Unfortunately, no research or experiment can do more than give an unpolished phenomenology of our inner speech. Still, Fernyhough has managed to construct an impressive picture of inner speech. This process allows a person to participate in logical reasoning about what is right and what is wrong by building point-versus-counterpoint positions in his or her mind (Groopman). Furthermore, inner speech can perform the function of a safety mechanism. When a person talks to him or herself, he or she can more easily cope with negative feelings or emotions (Groopman). Such a defense mechanism of splitting one’s personality can be very effective in cases of dealing with past trauma. The core strategy of any cognitive-behavioral treatment presupposes that a person intentionally expresses thoughts to him or herself to eliminate “pernicious habits of mind” (Groopman). Thus, the importance of inner speech in dealing with various psychological disorders should not be underestimated.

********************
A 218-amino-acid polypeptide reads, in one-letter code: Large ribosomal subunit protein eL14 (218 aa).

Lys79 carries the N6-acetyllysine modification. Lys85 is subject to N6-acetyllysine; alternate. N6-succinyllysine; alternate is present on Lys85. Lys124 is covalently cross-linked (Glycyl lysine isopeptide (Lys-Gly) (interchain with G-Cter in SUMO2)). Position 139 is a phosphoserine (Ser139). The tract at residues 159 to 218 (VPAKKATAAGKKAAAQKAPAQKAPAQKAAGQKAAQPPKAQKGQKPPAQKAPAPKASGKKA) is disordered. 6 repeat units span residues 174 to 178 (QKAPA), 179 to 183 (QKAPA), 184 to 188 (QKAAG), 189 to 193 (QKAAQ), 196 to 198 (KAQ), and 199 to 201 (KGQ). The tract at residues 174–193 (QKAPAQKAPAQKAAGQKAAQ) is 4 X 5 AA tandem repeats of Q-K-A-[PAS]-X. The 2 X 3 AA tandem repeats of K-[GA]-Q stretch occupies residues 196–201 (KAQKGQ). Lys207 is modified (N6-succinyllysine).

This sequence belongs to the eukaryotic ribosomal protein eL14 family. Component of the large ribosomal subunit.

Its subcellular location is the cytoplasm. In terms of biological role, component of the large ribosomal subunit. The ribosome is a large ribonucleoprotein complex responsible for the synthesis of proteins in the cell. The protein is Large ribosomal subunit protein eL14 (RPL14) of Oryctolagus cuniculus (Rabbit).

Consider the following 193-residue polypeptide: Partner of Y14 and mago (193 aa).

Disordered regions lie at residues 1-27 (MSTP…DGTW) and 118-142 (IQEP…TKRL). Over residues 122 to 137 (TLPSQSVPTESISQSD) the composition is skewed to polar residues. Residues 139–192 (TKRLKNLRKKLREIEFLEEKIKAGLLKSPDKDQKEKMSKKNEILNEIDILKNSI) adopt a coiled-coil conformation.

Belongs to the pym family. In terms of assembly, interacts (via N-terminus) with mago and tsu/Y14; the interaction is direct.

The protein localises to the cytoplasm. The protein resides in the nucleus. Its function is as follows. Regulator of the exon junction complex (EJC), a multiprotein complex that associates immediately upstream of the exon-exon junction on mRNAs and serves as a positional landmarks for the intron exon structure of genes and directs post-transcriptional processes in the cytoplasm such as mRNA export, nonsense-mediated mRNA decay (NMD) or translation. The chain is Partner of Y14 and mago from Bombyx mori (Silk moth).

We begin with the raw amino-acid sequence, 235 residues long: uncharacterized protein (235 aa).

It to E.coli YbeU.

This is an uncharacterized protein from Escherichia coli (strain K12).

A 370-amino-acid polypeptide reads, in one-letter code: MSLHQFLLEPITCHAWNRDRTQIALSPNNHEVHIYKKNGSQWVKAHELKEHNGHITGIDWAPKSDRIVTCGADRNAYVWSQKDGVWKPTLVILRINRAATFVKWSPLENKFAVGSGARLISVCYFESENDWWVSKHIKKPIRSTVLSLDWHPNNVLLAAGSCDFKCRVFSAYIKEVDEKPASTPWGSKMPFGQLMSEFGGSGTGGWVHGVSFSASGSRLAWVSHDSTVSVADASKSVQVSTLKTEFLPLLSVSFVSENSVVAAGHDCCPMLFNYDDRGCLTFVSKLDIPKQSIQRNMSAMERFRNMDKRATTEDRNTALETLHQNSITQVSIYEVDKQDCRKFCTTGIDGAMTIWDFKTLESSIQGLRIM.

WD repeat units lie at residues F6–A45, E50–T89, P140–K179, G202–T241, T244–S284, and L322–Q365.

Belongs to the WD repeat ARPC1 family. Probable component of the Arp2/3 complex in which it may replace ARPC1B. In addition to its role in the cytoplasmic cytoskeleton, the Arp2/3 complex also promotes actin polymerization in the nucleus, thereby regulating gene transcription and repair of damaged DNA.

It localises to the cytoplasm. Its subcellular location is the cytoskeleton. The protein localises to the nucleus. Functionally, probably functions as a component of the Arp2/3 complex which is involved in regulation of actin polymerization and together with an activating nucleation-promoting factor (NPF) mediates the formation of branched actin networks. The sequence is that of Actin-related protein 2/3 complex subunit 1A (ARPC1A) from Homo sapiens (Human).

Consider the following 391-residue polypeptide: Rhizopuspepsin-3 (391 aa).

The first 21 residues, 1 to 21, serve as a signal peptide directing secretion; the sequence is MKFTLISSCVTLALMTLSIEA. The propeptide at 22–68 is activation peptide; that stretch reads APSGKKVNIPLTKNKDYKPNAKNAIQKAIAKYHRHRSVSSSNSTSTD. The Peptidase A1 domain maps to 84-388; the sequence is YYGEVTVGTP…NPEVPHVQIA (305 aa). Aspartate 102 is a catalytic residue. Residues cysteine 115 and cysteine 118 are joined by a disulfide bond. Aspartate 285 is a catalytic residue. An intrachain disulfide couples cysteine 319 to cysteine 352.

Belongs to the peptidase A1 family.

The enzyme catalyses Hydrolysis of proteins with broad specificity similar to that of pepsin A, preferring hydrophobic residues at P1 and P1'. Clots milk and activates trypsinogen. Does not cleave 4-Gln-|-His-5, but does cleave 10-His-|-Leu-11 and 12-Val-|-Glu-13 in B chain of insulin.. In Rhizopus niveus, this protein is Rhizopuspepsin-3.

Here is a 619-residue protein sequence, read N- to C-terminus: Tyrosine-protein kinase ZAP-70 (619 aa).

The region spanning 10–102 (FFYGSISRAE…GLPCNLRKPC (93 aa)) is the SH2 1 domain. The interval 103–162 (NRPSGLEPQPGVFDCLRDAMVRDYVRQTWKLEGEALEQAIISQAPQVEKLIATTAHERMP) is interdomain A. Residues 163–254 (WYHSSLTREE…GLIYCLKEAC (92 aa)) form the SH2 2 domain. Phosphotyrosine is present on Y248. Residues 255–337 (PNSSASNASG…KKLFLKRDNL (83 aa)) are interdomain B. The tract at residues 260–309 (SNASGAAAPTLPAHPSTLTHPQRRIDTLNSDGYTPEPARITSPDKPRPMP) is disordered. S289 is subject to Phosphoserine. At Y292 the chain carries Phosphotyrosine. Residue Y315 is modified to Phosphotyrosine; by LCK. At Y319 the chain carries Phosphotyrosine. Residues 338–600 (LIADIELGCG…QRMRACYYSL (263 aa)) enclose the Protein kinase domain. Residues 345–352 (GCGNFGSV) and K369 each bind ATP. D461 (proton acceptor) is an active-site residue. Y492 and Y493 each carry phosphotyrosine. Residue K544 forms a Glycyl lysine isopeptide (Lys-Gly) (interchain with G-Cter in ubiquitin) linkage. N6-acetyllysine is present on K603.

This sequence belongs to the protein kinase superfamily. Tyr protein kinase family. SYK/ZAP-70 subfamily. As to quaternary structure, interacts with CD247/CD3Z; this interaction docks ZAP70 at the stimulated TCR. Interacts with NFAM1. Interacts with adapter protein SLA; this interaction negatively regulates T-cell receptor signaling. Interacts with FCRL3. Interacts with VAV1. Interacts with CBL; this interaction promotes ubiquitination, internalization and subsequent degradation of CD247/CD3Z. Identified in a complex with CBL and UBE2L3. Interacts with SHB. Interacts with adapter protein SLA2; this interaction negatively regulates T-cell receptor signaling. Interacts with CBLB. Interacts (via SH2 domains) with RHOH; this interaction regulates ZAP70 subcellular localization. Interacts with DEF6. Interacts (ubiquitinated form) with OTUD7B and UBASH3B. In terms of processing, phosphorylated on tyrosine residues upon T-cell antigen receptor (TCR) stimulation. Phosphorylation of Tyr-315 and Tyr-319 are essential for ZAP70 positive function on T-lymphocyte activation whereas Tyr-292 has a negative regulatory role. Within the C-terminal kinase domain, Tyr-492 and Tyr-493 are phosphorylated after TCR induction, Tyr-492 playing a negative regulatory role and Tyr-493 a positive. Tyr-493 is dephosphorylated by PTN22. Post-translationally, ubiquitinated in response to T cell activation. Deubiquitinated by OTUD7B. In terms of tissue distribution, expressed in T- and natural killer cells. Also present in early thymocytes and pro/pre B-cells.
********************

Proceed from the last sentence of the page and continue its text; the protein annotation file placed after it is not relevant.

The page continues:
The function of inner speech in cognitive operations has been the subject of research for many scholars. It has proved to play a highly beneficial role in the task-switching process and in problem-solving (Perrone-Bertolott et al. 230-231). Its assisting role in task-switching is explained by the ability of inner speech to act as a storage place for short-term memory. Participation in problem-solving is realized through the power of language to reinforce non-verbal cognition (Perrone-Bertolott et al. 230-231). Thus, inner speech plays a crucial role in people’s cognitive processes.